What could be better than that.

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Simms Closeout Sale

Starts tomorrow.





Guide Jacket: Black Olive


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Guide Jacket: Black Olive 3XL-4xl


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Contender Jacket Catch Camo


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Hyalite Rain Shell: Bright Red


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Waderwick Core Crew Neck: Navy

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Big Sky L/S Shirt: Citron Plaid

M; L; XL

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Guide Core Top: Charcoal


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Coldweather L/S Shirt: Dark Shadow Plaid


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Coldweather L/S Shirt: Boulder Plaid


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Coldweather L/S Shirt: Olive Plaid


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Windstopper Flap Cap Loden


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Windstopper Flap Cap Cutthroat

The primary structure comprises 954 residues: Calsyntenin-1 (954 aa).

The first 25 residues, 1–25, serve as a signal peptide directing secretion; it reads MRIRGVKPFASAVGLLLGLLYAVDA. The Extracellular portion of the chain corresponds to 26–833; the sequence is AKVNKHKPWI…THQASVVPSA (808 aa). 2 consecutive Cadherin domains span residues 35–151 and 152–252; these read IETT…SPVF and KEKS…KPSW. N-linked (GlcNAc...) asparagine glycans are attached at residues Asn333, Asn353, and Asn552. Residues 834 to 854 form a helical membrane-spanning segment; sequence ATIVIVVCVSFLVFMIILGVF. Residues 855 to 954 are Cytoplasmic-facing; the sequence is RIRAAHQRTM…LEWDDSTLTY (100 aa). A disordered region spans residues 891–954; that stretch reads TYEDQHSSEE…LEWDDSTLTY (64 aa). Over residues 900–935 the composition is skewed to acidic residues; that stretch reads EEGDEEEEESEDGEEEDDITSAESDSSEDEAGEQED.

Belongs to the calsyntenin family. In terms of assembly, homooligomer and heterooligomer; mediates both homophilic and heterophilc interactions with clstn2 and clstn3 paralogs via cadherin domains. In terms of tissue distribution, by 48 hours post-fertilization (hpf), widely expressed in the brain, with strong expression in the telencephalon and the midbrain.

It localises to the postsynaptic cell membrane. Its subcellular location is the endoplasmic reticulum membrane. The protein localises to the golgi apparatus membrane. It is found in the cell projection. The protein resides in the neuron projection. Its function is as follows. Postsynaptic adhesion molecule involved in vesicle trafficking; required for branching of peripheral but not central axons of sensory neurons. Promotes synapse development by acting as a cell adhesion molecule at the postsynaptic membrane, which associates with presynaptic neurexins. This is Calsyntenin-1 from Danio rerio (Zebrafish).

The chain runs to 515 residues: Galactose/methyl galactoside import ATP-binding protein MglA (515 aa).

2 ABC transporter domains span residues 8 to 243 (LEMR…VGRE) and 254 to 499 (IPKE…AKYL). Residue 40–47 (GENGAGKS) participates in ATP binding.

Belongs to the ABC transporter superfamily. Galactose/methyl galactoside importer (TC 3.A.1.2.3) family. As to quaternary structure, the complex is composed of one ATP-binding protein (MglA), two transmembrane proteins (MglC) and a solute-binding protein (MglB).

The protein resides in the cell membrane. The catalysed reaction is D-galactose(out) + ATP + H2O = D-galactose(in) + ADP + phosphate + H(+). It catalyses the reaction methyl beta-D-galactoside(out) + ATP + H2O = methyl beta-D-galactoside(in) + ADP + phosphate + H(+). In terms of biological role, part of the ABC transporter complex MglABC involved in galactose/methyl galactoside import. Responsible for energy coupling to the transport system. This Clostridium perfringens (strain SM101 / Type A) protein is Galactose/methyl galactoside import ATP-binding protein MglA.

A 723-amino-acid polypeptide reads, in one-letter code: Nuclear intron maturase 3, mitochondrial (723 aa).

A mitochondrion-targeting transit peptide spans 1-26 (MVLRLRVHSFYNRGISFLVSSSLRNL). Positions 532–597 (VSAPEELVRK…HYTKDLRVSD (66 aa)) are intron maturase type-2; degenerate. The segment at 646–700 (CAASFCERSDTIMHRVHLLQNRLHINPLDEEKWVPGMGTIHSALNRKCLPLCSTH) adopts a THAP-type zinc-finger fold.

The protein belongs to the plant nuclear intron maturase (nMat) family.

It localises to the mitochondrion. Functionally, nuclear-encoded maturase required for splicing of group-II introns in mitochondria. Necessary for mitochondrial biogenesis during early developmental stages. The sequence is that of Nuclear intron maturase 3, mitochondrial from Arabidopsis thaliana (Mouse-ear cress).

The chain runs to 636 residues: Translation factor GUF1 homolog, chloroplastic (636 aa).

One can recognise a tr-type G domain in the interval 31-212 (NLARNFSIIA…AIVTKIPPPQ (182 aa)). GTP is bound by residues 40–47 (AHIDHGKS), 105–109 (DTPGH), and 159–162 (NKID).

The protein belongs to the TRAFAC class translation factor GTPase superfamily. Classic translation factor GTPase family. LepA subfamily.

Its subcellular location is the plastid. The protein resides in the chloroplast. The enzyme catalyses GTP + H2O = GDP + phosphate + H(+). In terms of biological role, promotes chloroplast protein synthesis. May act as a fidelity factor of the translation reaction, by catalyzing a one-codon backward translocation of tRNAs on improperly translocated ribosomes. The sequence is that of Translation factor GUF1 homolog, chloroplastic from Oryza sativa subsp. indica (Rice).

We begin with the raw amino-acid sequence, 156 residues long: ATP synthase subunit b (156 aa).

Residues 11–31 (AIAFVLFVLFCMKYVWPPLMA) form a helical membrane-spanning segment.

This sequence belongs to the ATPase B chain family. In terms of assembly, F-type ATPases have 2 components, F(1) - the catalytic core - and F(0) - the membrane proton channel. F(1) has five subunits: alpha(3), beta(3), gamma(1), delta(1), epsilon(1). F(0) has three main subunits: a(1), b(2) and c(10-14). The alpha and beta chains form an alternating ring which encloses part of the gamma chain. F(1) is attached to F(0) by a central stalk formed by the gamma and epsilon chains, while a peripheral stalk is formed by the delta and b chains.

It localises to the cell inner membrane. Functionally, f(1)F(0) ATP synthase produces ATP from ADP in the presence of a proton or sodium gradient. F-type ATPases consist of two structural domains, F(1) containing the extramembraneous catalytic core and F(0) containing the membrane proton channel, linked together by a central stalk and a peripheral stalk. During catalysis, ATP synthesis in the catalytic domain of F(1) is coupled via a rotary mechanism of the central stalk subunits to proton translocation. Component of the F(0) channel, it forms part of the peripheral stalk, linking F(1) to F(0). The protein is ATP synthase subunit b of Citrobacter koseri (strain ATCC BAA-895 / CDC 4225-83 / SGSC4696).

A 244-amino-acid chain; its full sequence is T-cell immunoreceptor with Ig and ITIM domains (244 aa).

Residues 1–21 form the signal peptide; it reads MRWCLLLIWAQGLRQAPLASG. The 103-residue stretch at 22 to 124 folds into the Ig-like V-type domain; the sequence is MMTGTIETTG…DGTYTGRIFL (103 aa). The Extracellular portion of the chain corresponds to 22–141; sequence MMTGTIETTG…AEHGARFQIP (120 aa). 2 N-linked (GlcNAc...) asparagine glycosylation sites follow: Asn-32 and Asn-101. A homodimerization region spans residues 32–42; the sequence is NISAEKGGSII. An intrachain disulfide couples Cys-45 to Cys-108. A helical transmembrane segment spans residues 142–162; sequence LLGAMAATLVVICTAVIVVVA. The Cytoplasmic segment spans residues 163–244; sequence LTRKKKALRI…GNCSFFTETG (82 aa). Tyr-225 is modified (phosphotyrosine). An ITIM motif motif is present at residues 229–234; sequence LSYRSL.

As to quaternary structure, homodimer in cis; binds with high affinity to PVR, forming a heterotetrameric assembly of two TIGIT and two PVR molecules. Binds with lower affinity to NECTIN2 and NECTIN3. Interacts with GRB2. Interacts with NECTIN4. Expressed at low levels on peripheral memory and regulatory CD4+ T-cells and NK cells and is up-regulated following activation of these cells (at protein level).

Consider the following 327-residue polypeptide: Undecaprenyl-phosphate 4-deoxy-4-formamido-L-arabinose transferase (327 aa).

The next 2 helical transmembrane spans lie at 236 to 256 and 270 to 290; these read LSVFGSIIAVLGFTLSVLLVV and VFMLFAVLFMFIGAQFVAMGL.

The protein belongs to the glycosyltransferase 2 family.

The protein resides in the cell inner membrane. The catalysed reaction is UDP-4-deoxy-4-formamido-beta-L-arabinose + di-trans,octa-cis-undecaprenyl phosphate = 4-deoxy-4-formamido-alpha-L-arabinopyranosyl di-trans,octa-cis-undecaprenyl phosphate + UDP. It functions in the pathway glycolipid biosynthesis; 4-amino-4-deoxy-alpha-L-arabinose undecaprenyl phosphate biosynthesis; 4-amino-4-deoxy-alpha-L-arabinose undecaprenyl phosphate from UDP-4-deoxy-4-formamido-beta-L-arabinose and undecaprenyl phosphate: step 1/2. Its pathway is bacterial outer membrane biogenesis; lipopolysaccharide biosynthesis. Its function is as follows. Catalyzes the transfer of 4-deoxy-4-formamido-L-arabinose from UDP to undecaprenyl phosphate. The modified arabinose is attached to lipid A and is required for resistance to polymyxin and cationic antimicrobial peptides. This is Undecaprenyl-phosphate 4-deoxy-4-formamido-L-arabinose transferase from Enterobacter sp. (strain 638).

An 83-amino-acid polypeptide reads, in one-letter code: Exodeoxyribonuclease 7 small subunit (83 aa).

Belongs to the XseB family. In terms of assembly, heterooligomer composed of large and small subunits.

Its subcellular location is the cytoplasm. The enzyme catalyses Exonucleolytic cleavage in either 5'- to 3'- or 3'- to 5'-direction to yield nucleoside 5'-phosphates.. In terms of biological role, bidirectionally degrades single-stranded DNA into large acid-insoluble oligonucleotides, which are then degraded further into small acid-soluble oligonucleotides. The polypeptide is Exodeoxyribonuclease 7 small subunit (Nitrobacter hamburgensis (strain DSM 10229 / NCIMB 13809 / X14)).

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Visor Beanie Boulder


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Visor Beanie Navy


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Coldweather Pant Dark Elkhorn


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Dally’s Fly Fishing Report _ 6-19-15

Ben Levin with an afternoon streamer brown _ Gabe Levin pic

I’VE BEEN mulling over what you would call four guides in a boat: a gaggle perhaps, certainly not a congregation: a mob was likely but a cluster seemed more appropriate.

When someone describe the decision making process in Chad’s Shawnee this week as akin to the Senate it was only half in jest. It wasn’t that we caught browns with Johnson, Levin The Younger, the rep’s rep and former guide Frank Smethurst and myself it was that we caught them in spite of that assemblage.

The rotating helmsman was being offered sufficient contrary advice that it became policy, in the shallows to ignore the peanut gallery and only listen to the owner of the boat lest we end up high and dry. Things got worse when we switched to streamers on the higher flows instead of better as one rod was now free from the task of fishing and instead could devote their attention to full time heckling.

In summary if our boat could score amidst the threat of Tropical Storm Bill then y’all probably would have done way better.

Funnily enough TS Bill hasn’t been too bad right here, though our neighbours to the west and north have been deluged. There has been wadeable water most days on Norfork, and low flows in the morning on the White.

The upstream dams are pumping water hard but Bull Shoals is still utilising its huge storage capacity to limit flood effects down stream.